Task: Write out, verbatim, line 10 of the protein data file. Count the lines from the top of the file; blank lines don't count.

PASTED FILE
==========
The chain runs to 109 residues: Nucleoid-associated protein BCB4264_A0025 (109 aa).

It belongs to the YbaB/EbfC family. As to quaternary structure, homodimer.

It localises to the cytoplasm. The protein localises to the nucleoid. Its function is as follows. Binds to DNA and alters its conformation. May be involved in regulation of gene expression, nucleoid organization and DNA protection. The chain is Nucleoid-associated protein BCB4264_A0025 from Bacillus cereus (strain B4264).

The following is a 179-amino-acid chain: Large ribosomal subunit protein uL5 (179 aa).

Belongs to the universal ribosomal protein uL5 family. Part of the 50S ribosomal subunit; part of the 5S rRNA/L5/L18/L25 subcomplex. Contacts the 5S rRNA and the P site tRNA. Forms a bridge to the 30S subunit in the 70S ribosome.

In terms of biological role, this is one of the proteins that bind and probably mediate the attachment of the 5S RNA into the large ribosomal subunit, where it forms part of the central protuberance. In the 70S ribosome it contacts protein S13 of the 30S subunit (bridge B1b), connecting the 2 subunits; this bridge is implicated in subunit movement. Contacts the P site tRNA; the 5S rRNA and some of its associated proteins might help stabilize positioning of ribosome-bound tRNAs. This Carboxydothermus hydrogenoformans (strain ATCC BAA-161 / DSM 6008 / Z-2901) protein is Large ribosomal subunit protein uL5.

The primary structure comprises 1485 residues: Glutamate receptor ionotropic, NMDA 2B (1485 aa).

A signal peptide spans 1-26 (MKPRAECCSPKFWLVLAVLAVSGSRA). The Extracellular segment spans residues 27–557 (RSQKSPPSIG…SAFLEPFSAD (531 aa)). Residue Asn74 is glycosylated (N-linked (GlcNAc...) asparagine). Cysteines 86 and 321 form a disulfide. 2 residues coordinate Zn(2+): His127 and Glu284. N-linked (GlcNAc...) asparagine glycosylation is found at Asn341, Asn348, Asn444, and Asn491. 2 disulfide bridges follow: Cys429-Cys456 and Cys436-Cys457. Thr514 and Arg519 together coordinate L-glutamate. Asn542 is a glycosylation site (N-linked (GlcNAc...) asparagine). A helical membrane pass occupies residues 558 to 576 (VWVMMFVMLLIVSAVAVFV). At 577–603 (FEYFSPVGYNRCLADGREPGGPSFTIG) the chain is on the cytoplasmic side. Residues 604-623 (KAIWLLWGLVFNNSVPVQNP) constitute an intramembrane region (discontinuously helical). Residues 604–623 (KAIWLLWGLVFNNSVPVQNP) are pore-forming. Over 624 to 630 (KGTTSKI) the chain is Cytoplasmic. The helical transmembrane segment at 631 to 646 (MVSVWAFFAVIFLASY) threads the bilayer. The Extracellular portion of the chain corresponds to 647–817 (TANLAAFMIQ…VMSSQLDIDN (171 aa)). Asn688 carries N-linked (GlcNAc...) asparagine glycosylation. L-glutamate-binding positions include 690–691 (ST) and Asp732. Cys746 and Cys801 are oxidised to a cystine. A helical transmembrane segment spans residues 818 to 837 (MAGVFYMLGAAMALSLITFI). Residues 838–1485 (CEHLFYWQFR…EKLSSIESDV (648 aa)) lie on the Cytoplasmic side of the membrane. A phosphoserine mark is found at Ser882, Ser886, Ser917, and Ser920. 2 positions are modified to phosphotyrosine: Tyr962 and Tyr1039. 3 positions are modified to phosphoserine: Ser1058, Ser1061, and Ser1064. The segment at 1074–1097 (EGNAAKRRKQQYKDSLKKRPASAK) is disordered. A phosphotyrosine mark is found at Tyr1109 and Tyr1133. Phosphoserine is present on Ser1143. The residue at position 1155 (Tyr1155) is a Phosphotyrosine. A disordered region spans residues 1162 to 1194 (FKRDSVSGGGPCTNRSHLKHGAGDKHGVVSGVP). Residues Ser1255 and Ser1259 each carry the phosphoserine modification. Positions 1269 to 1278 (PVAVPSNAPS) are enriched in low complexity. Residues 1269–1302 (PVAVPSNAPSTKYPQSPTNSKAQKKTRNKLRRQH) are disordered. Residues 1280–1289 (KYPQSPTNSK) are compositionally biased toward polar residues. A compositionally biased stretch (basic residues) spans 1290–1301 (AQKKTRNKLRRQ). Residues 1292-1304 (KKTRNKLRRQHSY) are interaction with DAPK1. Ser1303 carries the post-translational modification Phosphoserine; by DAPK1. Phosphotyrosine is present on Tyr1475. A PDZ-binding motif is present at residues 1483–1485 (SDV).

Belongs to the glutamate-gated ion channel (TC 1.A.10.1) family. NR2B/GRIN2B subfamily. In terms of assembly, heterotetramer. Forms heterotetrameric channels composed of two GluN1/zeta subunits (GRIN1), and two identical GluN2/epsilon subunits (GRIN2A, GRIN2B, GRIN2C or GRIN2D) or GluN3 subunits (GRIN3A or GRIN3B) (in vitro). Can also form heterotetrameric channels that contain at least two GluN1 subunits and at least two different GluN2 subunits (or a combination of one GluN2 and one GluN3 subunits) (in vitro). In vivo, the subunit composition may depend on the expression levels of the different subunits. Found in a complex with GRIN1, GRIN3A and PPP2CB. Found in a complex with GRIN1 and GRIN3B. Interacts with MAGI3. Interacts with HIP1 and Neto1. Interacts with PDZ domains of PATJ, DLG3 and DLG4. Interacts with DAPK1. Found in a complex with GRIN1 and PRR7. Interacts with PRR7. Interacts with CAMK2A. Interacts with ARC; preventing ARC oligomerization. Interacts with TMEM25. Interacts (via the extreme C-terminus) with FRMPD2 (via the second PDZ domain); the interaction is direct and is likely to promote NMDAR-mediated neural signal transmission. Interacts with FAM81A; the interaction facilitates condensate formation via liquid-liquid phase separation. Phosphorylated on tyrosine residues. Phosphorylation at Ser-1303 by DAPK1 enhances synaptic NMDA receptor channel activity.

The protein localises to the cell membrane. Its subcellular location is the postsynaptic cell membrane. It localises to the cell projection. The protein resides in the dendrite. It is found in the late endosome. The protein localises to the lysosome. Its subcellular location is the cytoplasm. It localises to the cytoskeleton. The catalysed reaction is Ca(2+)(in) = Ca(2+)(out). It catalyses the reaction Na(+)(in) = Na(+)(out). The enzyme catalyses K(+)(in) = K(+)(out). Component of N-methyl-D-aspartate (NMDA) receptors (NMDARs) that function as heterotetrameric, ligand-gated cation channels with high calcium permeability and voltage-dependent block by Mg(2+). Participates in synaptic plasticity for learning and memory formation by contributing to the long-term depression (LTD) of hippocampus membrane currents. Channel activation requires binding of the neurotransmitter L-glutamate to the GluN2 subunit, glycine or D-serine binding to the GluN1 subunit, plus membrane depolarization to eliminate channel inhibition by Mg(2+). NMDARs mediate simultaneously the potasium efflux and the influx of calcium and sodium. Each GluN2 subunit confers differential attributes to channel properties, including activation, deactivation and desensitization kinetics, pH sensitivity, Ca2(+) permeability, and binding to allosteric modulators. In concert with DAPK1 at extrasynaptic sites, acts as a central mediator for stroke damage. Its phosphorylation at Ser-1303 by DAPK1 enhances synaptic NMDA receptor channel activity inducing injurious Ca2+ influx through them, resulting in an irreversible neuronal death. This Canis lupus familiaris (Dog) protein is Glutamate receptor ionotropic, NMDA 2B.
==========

The protein localises to the cell membrane. Its subcellular location is the postsynaptic cell membrane. It localises to the cell projection. The protein resides in the dendrite. It is found in the late endosome. The protein localises to the lysosome. Its subcellular location is the cytoplasm. It localises to the cytoskeleton. The catalysed reaction is Ca(2+)(in) = Ca(2+)(out). It catalyses the reaction Na(+)(in) = Na(+)(out). The enzyme catalyses K(+)(in) = K(+)(out). Component of N-methyl-D-aspartate (NMDA) receptors (NMDARs) that function as heterotetrameric, ligand-gated cation channels with high calcium permeability and voltage-dependent block by Mg(2+). Participates in synaptic plasticity for learning and memory formation by contributing to the long-term depression (LTD) of hippocampus membrane currents. Channel activation requires binding of the neurotransmitter L-glutamate to the GluN2 subunit, glycine or D-serine binding to the GluN1 subunit, plus membrane depolarization to eliminate channel inhibition by Mg(2+). NMDARs mediate simultaneously the potasium efflux and the influx of calcium and sodium. Each GluN2 subunit confers differential attributes to channel properties, including activation, deactivation and desensitization kinetics, pH sensitivity, Ca2(+) permeability, and binding to allosteric modulators. In concert with DAPK1 at extrasynaptic sites, acts as a central mediator for stroke damage. Its phosphorylation at Ser-1303 by DAPK1 enhances synaptic NMDA receptor channel activity inducing injurious Ca2+ influx through them, resulting in an irreversible neuronal death. This Canis lupus familiaris (Dog) protein is Glutamate receptor ionotropic, NMDA 2B.